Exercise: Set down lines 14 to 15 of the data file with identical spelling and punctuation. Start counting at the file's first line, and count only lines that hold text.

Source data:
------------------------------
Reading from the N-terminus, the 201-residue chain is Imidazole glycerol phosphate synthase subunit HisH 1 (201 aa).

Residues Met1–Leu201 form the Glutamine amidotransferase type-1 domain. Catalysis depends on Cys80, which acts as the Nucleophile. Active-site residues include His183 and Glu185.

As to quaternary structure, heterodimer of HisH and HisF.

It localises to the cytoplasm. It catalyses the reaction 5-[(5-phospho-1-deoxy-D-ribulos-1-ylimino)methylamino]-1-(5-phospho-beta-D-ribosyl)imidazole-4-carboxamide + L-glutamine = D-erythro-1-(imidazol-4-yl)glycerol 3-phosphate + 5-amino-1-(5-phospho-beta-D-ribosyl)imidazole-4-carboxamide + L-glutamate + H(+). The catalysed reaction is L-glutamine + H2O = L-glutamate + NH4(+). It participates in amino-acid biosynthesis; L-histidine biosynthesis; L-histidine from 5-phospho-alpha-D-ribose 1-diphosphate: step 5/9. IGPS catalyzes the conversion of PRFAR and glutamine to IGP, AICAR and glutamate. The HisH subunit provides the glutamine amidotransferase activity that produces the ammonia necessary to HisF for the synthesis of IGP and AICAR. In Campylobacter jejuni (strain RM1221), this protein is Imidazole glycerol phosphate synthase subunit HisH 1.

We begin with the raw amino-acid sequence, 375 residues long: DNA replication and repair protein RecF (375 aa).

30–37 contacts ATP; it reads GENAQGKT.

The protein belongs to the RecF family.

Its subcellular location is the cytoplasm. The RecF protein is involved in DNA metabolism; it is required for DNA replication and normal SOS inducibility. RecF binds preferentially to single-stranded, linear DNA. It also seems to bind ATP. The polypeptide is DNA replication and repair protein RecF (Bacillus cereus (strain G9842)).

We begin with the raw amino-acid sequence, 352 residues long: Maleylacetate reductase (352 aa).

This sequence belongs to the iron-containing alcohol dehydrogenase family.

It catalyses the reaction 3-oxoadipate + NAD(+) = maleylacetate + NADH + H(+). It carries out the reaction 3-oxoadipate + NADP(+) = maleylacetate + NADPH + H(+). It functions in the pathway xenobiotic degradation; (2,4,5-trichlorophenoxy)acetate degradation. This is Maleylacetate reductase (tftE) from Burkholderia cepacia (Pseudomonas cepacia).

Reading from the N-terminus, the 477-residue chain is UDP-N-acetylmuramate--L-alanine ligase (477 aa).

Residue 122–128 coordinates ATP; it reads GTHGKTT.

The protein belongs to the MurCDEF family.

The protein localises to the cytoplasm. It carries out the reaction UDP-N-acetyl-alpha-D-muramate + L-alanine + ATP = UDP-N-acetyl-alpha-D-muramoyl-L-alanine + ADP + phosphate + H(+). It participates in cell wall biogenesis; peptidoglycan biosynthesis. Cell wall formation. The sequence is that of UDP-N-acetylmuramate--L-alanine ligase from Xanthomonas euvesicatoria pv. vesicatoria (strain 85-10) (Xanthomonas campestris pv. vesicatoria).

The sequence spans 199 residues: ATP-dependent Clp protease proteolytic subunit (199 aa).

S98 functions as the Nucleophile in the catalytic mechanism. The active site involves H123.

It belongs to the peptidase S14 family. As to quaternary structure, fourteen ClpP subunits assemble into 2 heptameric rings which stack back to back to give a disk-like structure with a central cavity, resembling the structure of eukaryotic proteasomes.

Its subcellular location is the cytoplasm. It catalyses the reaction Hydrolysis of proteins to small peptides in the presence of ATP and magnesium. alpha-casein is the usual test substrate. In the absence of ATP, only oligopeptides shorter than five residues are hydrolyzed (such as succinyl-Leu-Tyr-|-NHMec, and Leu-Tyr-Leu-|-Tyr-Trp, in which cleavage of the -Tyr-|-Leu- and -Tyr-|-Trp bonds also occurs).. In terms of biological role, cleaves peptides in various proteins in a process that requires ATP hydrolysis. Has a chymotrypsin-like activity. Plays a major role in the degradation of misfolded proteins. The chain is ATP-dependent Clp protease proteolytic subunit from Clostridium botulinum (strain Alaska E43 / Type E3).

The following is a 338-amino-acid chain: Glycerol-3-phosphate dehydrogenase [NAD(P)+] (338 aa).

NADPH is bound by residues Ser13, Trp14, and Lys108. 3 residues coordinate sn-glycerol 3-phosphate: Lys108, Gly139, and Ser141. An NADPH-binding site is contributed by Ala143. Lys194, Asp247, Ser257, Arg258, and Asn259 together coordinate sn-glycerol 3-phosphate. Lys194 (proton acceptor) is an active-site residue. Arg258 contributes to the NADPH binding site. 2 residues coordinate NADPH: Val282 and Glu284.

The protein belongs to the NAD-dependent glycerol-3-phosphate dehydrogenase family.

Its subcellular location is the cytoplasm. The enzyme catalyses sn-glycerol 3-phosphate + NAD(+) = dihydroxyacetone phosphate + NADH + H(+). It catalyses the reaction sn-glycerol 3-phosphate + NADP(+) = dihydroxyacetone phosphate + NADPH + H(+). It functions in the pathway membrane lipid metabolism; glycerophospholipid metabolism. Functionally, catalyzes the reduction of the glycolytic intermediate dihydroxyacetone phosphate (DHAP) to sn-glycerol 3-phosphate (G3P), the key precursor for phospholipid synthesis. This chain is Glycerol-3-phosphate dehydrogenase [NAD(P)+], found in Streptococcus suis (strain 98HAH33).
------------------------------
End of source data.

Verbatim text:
The protein belongs to the MurCDEF family.

The protein localises to the cytoplasm. It carries out the reaction UDP-N-acetyl-alpha-D-muramate + L-alanine + ATP = UDP-N-acetyl-alpha-D-muramoyl-L-alanine + ADP + phosphate + H(+). It participates in cell wall biogenesis; peptidoglycan biosynthesis. Cell wall formation. The sequence is that of UDP-N-acetylmuramate--L-alanine ligase from Xanthomonas euvesicatoria pv. vesicatoria (strain 85-10) (Xanthomonas campestris pv. vesicatoria).